Transcriptional and posttranscriptional modulation of human neutrophil elastase gene expression.
Chromosomes, Human, Pair 11
Gene Expression Regulation, Enzymologic
RNA Processing, Post-Transcriptional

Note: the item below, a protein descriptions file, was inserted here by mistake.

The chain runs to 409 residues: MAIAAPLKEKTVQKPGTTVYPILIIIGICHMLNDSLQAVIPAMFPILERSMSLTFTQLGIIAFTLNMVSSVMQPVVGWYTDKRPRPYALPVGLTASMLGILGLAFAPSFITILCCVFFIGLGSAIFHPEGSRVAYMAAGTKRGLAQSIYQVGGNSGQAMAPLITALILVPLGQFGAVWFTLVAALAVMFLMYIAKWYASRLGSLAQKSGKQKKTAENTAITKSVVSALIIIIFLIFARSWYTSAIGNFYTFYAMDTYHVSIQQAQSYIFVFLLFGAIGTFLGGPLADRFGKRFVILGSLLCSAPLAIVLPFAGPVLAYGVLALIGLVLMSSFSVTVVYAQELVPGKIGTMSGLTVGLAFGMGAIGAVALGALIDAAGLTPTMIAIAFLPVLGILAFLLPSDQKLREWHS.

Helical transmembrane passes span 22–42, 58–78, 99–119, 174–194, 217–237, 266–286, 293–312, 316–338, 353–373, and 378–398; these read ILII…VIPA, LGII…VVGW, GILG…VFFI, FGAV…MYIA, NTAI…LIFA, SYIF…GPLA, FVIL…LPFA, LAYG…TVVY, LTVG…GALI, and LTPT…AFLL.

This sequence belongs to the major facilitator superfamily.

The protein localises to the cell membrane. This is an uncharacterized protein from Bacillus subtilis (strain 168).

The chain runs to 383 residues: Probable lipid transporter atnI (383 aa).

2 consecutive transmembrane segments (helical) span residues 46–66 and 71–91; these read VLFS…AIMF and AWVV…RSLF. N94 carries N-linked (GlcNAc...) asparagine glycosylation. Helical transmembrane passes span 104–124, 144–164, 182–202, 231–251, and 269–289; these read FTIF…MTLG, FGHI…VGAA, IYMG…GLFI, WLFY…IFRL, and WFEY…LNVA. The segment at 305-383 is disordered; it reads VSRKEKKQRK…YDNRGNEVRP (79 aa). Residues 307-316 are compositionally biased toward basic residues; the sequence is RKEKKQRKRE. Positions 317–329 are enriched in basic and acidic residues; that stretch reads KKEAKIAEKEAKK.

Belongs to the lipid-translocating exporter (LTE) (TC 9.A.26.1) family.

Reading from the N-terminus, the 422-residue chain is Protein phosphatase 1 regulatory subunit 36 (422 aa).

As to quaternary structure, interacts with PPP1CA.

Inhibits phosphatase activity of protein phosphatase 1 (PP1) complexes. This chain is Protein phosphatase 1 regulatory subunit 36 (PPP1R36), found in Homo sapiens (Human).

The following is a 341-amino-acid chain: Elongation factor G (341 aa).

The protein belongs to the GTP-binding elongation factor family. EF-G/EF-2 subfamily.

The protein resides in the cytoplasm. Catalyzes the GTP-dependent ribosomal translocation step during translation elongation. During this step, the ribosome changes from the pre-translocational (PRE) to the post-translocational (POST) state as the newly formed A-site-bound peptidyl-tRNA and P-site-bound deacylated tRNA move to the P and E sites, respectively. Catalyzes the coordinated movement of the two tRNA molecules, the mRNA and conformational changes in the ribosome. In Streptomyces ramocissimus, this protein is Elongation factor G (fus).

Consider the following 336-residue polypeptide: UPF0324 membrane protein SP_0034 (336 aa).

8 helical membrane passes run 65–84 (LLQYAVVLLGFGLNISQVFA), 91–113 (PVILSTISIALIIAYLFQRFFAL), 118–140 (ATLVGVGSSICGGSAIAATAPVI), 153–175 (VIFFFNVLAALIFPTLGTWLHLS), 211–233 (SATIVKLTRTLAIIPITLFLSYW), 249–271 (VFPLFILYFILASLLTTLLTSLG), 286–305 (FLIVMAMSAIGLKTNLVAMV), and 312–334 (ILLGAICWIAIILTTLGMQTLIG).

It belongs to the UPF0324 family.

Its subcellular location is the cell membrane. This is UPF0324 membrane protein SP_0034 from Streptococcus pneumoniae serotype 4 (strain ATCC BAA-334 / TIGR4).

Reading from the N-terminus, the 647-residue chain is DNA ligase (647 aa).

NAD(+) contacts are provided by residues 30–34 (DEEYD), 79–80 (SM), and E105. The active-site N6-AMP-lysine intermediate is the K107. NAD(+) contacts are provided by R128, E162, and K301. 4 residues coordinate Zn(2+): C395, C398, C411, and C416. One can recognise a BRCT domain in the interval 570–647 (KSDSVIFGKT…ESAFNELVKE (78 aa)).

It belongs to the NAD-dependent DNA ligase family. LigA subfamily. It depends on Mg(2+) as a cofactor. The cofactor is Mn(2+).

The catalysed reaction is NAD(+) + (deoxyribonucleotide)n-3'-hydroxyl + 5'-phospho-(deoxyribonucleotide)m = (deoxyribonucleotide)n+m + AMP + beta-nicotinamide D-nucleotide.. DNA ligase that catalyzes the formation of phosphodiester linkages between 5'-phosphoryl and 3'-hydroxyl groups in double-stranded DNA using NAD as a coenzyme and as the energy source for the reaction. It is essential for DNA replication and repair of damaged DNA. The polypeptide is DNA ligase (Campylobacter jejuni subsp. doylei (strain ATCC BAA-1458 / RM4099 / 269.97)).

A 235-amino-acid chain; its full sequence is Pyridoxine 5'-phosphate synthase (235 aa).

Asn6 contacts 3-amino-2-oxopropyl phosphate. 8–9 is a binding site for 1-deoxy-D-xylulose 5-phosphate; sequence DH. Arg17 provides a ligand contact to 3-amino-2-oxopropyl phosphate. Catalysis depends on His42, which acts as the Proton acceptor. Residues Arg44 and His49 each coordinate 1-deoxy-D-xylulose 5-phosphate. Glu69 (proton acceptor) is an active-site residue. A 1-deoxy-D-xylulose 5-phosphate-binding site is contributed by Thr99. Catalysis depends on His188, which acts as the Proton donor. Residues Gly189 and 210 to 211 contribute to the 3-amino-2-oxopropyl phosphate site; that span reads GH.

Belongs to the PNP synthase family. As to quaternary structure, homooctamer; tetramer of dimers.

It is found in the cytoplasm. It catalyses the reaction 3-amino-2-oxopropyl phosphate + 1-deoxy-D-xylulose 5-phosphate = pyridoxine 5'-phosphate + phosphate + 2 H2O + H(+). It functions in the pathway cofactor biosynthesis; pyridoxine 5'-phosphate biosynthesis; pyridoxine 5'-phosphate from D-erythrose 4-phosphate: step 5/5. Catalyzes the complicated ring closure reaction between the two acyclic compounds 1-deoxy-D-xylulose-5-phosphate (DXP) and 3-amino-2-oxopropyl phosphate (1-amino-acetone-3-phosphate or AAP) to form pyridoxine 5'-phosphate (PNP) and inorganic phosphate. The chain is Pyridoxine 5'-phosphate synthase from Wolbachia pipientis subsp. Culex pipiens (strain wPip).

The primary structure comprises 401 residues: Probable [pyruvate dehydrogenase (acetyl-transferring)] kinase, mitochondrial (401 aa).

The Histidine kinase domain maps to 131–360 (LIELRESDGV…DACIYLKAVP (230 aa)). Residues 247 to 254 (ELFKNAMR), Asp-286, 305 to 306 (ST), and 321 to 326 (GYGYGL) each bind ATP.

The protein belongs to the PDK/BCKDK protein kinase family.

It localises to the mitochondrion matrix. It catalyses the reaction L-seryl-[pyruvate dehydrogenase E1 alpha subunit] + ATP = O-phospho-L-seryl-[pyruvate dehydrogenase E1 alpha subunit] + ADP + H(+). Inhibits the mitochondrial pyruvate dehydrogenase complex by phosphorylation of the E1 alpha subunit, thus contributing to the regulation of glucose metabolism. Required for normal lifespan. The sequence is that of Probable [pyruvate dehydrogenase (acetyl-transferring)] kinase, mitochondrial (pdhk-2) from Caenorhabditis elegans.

Human neutrophil elastase (NE), a 29-Kd potent serine protease stored in azurophilic granules of mature neutrophils, is coded for by the NE gene, a single copy gene with 5 exons spanning a 6-kb segment of chromosome 11 at q14. With the knowledge that the NE gene expression is limited to early myeloid cell differentiation, mechanisms modulating expression of the NE gene were evaluated in the HL-60 promyelocytic leukemia cell line, a model of early bone marrow precursor cells. Consistent with the presence of NE messenger RNA (mRNA) transcripts in undifferentiated HL-60 cells, nuclear transcription run-on analyses showed that HL-60 cells actively transcribed the NE gene. However, the transcription rate of the NE gene was relatively low, only 40% of the myeloperoxidase gene, a gene expressed in parallel with NE. When induced toward the mononuclear phagocytic lineage with phorbol 12-myristate 13-acetate (PMA), HL-60 cells exhibited marked suppression of NE gene transcription, declining to 17% of the resting rate within 2 days. Induction toward mononuclear phagocytic lineage differentiation caused no change in NE mRNA transcript half-life (T1/2), but mRNA levels decreased markedly over time, with levels undetectable 1.5 days after PMA stimulation. In contrast, when induced toward the myelocytic lineage with dimethyl sulfoxide, the rate of NE gene transcription increased 1.9-fold within 5 days. Interestingly, the mRNA transcript levels increased 2.5-fold by 5 days despite the fact that induction toward myelocytic lineage differentiation was accompanied by a marked reduction of NE mRNA transcript T1/2. Together, these observations suggest that the NE gene expression during bone marrow differentiation is modulated mainly at the transcriptional level, with some posttranscriptional modulation contributing, particularly during myelocytic lineage differentiation.